The Powers-That-Be Are Secretly Terrified of the People’s Power … And Only PRETEND They’re Firmly In ControlSubmitted by George Washington on 01/31/2014 13:20 -0400
Our Actions Are More Powerful Than We Realize
One of the most disturbing and relentless trends over the past several years has been the redirection of war technology and equipment from the battlefield abroad toward domestic use in the USA. This has resulted in a militarization of police across the nation and has encouraged small towns to use Department of Homeland Security (DHS) grants to purchase ridiculous items such as tanks. Sadly, it appears this trend is only accelerating. With billions of dollars already spent, and failed wars abroad, the military-industrial complex needs to continue to generate cash flow. May as well just use it against the American people...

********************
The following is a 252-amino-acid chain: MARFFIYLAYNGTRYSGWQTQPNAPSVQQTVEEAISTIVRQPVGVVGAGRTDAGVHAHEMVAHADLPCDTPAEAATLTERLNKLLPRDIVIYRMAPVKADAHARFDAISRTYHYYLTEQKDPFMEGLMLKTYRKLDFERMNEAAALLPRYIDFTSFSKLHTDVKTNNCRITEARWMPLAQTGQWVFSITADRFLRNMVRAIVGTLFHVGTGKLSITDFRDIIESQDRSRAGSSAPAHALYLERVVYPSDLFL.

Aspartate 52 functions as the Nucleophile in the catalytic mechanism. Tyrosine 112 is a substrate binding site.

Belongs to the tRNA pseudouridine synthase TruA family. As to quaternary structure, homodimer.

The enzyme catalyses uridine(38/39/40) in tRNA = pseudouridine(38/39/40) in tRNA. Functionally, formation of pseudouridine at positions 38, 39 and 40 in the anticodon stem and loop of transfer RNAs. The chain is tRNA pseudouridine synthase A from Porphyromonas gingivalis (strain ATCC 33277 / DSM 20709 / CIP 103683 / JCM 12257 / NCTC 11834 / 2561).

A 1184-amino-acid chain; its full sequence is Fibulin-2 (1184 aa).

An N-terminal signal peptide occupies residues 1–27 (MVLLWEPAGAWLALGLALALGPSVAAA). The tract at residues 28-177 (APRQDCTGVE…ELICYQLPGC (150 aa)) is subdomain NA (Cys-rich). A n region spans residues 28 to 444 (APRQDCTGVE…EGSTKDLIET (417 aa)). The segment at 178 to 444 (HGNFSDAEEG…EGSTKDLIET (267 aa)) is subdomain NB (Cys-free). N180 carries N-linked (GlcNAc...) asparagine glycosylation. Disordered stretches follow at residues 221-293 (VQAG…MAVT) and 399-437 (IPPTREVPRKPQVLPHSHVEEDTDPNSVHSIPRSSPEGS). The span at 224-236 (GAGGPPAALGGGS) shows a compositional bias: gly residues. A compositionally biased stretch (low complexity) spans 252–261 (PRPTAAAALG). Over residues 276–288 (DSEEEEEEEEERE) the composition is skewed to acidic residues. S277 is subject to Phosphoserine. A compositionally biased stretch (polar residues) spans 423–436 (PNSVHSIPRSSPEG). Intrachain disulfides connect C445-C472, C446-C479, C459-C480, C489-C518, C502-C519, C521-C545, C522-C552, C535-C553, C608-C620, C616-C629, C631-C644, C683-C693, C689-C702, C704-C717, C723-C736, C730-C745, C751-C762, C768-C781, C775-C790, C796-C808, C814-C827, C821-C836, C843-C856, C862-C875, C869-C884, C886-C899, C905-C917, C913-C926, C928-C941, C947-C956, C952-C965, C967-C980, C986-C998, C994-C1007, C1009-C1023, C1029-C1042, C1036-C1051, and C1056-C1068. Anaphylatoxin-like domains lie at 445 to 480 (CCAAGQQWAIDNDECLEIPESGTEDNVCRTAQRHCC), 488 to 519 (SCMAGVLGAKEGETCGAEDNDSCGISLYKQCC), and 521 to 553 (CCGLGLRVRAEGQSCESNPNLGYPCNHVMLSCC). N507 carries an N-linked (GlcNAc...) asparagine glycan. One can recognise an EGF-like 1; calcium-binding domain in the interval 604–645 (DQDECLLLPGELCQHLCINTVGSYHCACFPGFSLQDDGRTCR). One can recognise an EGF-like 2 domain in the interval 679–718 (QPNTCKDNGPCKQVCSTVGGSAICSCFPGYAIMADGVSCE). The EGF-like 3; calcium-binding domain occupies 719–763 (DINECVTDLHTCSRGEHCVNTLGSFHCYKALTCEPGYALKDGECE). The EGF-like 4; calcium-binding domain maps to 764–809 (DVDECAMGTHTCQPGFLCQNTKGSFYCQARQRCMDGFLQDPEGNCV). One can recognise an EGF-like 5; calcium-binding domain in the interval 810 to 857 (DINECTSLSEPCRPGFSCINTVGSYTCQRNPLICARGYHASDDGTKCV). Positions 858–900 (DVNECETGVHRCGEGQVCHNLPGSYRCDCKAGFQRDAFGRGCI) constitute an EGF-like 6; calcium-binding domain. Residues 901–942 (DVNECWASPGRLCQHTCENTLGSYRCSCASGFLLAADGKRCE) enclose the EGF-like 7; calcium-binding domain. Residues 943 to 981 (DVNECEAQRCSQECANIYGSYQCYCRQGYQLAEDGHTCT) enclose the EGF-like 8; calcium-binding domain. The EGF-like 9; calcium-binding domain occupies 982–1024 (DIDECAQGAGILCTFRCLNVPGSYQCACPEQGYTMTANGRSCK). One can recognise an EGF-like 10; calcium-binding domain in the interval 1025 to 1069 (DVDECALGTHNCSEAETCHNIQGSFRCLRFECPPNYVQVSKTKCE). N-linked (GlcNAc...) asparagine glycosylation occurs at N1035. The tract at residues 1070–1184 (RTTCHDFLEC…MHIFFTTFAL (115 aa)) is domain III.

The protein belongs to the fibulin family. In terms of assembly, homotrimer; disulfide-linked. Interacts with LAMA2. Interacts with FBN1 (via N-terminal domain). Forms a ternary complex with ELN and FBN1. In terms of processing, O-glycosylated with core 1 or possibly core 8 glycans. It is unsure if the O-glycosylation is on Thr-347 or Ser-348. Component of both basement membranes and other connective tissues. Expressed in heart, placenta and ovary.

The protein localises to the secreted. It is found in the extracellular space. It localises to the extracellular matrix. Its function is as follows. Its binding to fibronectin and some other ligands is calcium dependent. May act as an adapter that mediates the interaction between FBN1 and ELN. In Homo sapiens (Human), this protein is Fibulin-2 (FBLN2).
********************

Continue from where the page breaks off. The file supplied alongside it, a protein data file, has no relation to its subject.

Defense contractor Raytheon last year touted an exercise in which it outfitted the aerostats planned for deployment in suburban Baltimore with one of the company’s most powerful high-altitude surveillance systems, capable of spotting individual people and vehicles from a distance of many miles.
- Winter Storm Expected to Make Northeast Commutes Harder (BBG)
- Invasion of Spanish Builders Angers France Struggling to Compete (BBG)
- Toronto mayor, caught ranting on video, admits drinking a 'little bit" (Reuters)
- IBM's Hardware Woes Accelerate in Fourth Quarter (WSJ)
- Sharp Divisions Come to Fore as Peace Talks on Syria Begin (NYT)
- Afghanistan cracks down on advertising in favor of U.S. troops (Reuters)
- Microsoft CEO Search Rattles Boards From Ford to Ericsson (BBG)
- Banks Sit Out Riskier Deals (WSJ)
- Netflix Seen Reporting U.S. Web Users Reach 33.1 Million (BBG)